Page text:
Crispy, savory fish-shaped crackers that are printed flat and thin so they’re extra crunchy after cooking.
Printed using fresh pasta dough made with flour, water, olive oil, oregano and salt. The cool part is that the spaghetti strands are printed in a flat spiral, and then once it’s dried they’re snapped into pieces and cooked.
Fresh rolls? Yes please! Bread made to custom sizes, whatever the requirements of your dish. There’s a burger patty (or two) further down this list which will definitely appreciate a printed bun.
Traditionally, gnocchi are little dumplings made using potato and flour. This variation is a made with pumpkin and garnished with black olives, and oh boy does it look mouth-watering. Try not to lick your screen, mmmkay?
One more pasta dish, and then we’re done. This ravioli dish is made with whole wheat flour and stuffed with pumpkin and mushrooms. Given the opportunity, we’d remake this dish with a walnut and gorgonzola filling.
Ah yes, the old staple for many a student dorm and bachelor dwelling… PIZZA! The base and toppings were applied with 3D printing. But if you’re looking for something more elaborate, you can add more toppings before baking in the oven.
So you probably already know what a cooked burger looks like. This picture should give you an idea of how it’d be prepared on a Foodini 3D printer. It’s basically two layers of ground hamburger meat, printed out in a spiral.
Vegetarians don’t have to miss out on the all the fun. You can also print out a veggie burger, made using beans, with a cheese sauce printed on top. 3D printed bread rolls are optional.
Another “health-by-stealth” option for the kids, veggie nuggets made from chickpeas, printed in the shape of… well, we’re guessing they’re farm animals? Let’s go with that.
Spinach? Quiche? YUCK! NO WAY! Wait, what? They’re printed in the shape of dinosaurs? Oh. Well, maybe we could be convinced to try them. Just a little bite.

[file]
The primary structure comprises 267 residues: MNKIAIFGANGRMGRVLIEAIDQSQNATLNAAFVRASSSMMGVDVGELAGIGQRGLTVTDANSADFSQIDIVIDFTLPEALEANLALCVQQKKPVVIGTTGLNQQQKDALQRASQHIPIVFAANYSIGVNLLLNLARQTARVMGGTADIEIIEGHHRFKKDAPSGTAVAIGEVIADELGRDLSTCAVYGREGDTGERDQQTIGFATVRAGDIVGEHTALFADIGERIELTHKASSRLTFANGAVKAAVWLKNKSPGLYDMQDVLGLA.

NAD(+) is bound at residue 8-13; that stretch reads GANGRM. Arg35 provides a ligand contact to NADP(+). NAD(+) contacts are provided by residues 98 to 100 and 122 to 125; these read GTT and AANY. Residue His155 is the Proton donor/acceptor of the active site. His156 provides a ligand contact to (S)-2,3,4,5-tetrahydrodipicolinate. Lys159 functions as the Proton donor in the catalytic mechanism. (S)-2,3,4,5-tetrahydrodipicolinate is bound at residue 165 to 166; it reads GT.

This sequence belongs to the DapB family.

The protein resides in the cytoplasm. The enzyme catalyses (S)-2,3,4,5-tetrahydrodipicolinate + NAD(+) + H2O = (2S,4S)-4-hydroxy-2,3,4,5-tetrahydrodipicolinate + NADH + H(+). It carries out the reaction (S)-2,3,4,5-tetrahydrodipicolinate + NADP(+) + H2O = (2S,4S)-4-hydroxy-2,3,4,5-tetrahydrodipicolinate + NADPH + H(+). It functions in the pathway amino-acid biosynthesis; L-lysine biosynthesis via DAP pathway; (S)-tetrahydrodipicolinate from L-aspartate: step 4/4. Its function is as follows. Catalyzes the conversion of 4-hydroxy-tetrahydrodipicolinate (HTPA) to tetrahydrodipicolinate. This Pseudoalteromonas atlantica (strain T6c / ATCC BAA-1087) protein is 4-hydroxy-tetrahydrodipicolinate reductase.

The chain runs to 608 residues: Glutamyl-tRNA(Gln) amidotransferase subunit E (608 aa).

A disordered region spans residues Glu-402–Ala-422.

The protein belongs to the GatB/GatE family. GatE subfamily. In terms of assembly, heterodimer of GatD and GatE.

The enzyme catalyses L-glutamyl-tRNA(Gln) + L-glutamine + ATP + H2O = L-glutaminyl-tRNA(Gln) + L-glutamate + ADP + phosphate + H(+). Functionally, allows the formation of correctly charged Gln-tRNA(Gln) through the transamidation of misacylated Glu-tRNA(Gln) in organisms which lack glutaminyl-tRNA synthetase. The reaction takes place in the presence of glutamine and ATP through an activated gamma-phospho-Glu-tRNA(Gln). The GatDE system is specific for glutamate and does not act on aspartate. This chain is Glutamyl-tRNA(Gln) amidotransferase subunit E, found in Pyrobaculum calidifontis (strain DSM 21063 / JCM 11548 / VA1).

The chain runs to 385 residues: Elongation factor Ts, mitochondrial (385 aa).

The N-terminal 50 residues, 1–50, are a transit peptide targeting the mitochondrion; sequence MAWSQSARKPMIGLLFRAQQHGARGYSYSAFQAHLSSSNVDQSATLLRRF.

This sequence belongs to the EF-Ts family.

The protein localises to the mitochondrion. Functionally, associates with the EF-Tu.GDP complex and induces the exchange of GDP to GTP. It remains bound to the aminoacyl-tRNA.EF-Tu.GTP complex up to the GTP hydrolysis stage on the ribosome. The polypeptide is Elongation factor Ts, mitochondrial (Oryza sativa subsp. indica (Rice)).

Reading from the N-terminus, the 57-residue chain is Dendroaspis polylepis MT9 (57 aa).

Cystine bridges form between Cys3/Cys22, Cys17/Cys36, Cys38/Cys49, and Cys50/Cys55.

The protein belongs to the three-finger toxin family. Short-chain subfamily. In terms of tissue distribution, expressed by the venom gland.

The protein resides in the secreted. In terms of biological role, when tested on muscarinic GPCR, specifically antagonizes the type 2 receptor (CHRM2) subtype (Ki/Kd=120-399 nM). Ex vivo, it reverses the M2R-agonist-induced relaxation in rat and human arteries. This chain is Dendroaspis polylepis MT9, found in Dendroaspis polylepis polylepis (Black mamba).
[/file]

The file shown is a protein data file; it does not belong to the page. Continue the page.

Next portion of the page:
Here’s a clever presentation, where potato puree is shaped into hexagonal serving bowls. In this dish, the potato has been deep fried and is holding mushy peas and fried fish. Other versions of this design can been used to hold curry or salad.
Hash-browns, but healthier and naturally sweet. Made with sweet potato, apple, cinnamon and almond flour.
It’s a macaroon, and it’s pink. What more can we say?
What’s that perched on the end of your mug? Why, it’s a mini gingerbread house. How cute. Just remember to remove it before you sip that coffee, else your nose may become an impromptu wrecking ball.
This is gluten-free cereal made from oats and yogurt as the base ingredient, plus fruit jams to create different flavored cereal rings: strawberry, blueberry, and apple. A fantastic start to your day.
This little fella is a bunny made from white chocolate, perched atop a delicious, moist carrot cake. If the picture looks fuzzy, it’s because the photographer was delirious with hunger and scarfed the cake down literally moments after it was taken.
All images copyright Natural Machines.
License: The text of "24 Examples of 3D Printed Food from Tomorrow’s Kitchen" by All3DP is licensed under a Creative Commons Attribution 4.0 International License.